CrowdSPRING: boon for freelancers, bane for designers?

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Came across this post about CrowdSPRING, over at The Marketing Technology Blog. CrowdSPRING labels itself as a marketplace for creative services. Essentially, buyers post their requirement for logos, T-shirt designs and the like on the site. They also specify a budget and the deadline. Then designers or just about anybody can submit their actual designs. So in essence, the designs are for all to see and there is no guarantee of compensation. CriwdSPRING keeps 15% of the pledged amount and guarantees at least 25 submissions per bid. Forbes said in this February article that ‘CrowdSpring aims to slash the cost of graphic design work–and democratize a snooty business‘. Check out the video of how CrowdSPRING works.


Clients like ConAgra Foods and Guy Kawasaki have used CrowdSPRING’s services. But it’s not all smooth sailing. The business model has attracted a lot of heated debate about spec work. The argument against it is mainly that it commoditizes the design business and is unfair to skilled professionals who invest time & money behind the creation of a design. It is also alleged that one can easily copy someone else’s design on this service. See:

Why CrowdSpring Owners Should Be Ashamed of Their Business
Spec Work Is Evil / Why I Hate CrowdSpring
The NO!SPEC campaign vs. crowdSPRING

Advertising agencies are all too familiar with this situation. Speculative pitches for multi-million dollar accounts or small sized businesses are all too common. The argument that professional agencies rip-off clients when it comes to stuff like logos, brand identities etc. is all too common. In India too, sites like afaqs! offer an exchange of sorts for freelance professionals. Sites like OpenAd have also attempted to throw open creative briefs to creative professionals worldwide. But they have not been major threats to professionals and ad agencies. An Openad-like service was also launched in India but I forget the name. I am not sure if large, mainstream clients use such services and if small/medium-sized clients in Tier-II cities have even heard of such services.

My two-bits on the whole issue:

1. Services like CrowdSPRING are seen as unethical and a threat by professional designers. Understandably so. The services provided are both tangible and intangible at the same time. What one sees is the output – it could be a logo or banner design. What went behind it – the quality of thinking, the expertise in putting it together, the understanding of the business implications of the work, arriving at what is right for the business problem at hand – all of these are not within the grasp of all. A grandma can also come up with an idea for a logo in her free time. But there is a huge element of risk in her chancing upon an idea which the client likes. The hit rate could be very low if creative work is left to all and sundry.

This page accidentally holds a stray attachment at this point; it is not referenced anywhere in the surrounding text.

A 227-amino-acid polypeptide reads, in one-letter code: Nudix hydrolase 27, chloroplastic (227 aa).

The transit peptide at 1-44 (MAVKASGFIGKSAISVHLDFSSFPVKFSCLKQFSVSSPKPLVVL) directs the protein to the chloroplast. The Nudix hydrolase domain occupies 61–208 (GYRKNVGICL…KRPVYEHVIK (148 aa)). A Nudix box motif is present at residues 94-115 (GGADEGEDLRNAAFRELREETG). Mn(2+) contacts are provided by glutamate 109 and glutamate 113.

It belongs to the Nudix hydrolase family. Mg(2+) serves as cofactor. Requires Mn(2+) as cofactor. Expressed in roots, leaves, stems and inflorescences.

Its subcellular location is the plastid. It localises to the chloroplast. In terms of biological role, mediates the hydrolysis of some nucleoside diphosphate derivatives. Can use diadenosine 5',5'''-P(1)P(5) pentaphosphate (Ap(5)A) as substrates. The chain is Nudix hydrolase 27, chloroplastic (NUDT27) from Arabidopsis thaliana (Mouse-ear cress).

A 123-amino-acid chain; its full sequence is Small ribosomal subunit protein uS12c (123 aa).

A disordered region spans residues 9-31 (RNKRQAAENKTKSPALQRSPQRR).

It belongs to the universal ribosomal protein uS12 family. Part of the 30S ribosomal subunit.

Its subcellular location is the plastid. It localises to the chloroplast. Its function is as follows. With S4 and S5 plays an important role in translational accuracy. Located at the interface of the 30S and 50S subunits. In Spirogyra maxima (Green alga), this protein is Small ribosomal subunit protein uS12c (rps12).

2. It is quite like inviting opinion about your impending hip-replacement surgery from non-medical experts. The advice may come but it can’t be guaranteed that it arises out of an expertise in the field. That’s why people go to the experts.
3. The trouble is, everyone considers themselves to be experts in advertising (and related design services). It is very easy to comment on an ad, a logo and say ‘even I could do better’.
4. Services like CrowdSPRING will find favour among a certain set of clients and freelance professionals. There will be takers for a $200 (Rs.10000 approx) logo both from the buyer & seller’s side. Serious professionals who feel that their talent & service is being undervalued should not feel threatened. I think they operate in a different playing field.
5. Freelancers, quasi-experts and laymen supplying submitting speculative work will continue to thrive. But they may be caught out soon. They may deliver a pretty logotype but calling upon them to understand complex business needs, understanding how logos work across media etc. may be a bit too much.
6. Specialists have also spoilt the party by creating a perception that they are over-priced and full of BS. The media coverage of the Tropicana packaging change fiasco, the Gatorade logo change and the Pepsi logo document etc. (all created by big name agencies) has only furthered the notion that millions of dollars are being wasted by big corporates, when they ‘can’ get it done at a fraction of that cost. In India too, the fee charged by specialist design agencies for brand identity programmes is always mentioned with a smirk.

Any comments on speculative work, on CrowdSPRING and related issues? Do tell.

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